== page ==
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Old 22-09-2020, 07:54 AM
Ashhhhh (Ash)
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Cheers guys.
It wasn't my intention to get the Newtonian guys offside, haha.
My "prejudice" is no such thing and only comes from advice and opinions gleaned from many other sources over the course of now months of research.
Ive got another strong and contrary opinion now so iill take that onboard.


That said, im fairly committed to a refractor here. I like the self-contained nature and the portability. (at least at the focal length I can afford!)

Thanks for the comment on the Redcat, it looks nice but yeah, its very short.
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  #11  
Old 22-09-2020, 10:20 AM
Wilsil (Wilco)
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Very happy with my Skywatcher ED80.
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  #12  
Old 22-09-2020, 11:56 AM
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xa-coupe (Jeff)
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I just took delivery of a William Optics GT81 triplet It ended up somewhat over $2k (still less than $2.5k) with reducer, and so far I am extremely satisfied with it. Buy once cry once is the way I thought about it.
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  #13  
Old 22-09-2020, 03:10 PM
Xeteth (David)
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The EQ6R will have no issues handling a 80-100mm refractor so you're all set there! If you're after the best you can buy for $2k it might be worth considering a second hand scope. Most owners take good care of their equipment, particularly with pricey scopes. You could get a fairly decent 80-100mm triplet for that price range - maybe chuck up a wanted ad in the classifieds and see what's around?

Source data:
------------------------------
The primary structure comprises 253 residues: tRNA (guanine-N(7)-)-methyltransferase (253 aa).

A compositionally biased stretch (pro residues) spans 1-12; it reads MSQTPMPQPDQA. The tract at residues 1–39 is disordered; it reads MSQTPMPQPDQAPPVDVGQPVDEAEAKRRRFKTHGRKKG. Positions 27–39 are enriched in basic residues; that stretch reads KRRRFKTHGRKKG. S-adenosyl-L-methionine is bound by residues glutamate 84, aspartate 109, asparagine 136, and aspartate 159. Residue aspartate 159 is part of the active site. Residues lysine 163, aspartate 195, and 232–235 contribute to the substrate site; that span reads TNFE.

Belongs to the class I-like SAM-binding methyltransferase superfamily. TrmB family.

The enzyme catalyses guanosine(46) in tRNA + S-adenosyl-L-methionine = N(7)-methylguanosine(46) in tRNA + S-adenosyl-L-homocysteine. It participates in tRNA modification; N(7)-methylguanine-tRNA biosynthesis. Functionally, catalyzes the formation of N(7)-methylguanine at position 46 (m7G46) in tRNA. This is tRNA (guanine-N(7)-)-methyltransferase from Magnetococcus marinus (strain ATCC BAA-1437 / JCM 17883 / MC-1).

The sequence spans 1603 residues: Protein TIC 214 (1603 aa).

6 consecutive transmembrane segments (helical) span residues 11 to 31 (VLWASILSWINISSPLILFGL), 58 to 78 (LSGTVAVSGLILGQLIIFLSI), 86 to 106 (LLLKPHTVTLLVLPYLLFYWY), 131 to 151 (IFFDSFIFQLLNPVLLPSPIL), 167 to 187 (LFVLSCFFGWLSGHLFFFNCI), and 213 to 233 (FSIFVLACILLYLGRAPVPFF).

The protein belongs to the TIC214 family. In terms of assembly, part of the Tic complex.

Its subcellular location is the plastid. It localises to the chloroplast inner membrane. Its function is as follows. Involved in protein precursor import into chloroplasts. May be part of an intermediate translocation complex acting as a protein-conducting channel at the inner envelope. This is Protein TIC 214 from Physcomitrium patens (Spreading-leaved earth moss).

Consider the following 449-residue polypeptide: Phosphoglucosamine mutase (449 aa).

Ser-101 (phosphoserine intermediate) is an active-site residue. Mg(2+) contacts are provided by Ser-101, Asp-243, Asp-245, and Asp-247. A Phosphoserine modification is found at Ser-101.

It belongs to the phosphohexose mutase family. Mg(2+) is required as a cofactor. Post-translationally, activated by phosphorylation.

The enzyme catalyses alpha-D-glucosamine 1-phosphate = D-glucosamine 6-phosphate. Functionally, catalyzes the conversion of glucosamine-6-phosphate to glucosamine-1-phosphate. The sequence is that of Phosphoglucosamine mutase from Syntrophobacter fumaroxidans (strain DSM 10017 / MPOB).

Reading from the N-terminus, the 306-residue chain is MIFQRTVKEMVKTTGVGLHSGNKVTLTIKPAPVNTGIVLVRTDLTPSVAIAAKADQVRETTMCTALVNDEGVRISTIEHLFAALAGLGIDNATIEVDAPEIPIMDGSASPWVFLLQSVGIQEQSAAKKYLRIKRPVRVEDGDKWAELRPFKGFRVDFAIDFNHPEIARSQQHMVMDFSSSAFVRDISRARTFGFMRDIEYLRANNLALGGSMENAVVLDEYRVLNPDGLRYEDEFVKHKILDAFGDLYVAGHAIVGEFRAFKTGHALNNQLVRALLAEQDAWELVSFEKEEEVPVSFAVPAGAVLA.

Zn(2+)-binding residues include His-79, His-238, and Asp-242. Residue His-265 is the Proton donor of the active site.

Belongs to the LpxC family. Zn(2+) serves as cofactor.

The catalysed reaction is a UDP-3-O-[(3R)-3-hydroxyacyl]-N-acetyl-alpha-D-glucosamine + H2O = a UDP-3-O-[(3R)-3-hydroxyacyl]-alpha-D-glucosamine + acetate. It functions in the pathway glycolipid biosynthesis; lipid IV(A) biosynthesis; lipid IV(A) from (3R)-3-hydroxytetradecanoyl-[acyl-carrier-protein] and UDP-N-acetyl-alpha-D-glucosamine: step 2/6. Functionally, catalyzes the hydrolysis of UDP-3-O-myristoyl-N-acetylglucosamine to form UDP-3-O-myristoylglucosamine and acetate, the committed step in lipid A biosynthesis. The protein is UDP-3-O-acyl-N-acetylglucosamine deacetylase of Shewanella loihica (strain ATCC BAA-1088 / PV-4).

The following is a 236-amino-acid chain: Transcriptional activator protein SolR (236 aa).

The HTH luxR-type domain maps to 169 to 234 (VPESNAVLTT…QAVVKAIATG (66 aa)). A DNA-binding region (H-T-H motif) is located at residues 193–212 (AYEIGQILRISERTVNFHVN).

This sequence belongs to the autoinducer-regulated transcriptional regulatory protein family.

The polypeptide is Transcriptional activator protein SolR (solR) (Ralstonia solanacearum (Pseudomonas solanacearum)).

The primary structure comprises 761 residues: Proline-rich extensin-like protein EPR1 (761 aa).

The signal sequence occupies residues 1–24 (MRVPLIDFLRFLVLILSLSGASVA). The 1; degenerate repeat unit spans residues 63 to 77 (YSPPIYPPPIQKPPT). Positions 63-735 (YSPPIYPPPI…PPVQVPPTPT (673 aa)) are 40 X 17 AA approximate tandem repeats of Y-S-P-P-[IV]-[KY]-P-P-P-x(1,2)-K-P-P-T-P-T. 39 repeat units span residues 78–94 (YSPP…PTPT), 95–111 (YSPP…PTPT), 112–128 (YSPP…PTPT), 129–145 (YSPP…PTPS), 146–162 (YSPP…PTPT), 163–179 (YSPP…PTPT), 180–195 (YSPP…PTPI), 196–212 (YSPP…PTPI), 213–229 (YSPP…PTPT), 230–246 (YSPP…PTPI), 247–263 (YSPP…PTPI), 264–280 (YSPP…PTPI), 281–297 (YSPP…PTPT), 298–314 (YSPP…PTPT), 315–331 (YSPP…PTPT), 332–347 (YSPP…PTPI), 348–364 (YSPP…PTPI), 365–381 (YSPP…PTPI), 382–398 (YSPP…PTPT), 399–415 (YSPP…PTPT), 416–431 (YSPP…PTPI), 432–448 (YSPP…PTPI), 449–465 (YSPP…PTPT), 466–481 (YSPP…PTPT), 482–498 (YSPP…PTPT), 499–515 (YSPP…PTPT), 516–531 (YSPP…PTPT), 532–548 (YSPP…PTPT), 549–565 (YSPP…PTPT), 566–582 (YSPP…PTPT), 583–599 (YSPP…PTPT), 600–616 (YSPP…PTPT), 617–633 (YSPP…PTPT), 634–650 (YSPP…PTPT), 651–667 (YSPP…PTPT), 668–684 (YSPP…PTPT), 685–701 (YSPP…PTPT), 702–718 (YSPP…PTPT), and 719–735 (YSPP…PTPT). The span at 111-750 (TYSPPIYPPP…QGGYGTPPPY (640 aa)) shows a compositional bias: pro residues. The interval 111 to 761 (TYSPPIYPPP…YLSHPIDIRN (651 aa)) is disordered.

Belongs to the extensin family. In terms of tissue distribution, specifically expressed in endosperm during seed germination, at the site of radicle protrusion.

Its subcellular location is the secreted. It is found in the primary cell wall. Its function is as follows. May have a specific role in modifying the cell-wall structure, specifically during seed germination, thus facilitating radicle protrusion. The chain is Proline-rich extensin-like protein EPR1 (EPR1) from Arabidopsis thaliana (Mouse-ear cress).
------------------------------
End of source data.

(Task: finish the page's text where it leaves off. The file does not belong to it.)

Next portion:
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  #14  
Old 24-09-2020, 12:05 AM
TareqPhoto (Tareq)
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Yesterday i ordered my first APO refractor, but it is new and not available yet, they said it will be expected to arrive by end of Jan next year, so i have to wait, and i hope it is true what they wrote about it.
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Old 24-09-2020, 07:17 AM
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Andy01 (Andy)
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Hi Ash,
The new Stellarvue SVX 80 will perform beyond your expectations and be future proof for you long term.

https://www.stellarvue.com/svx080t-3sv/

Here are results from a mate who has one and is delighted with it -
https://www.astrobin.com/9fb0xr/
https://www.astrobin.com/full/yyf6bn/0/

I have enjoyed great success with my little SV70t and can highly recommend Stellarvue 'scopes.
I have also had a WO FLT110 which was a fine, well made good performing 'scope, but not quite in the same league.

Cheers

Andy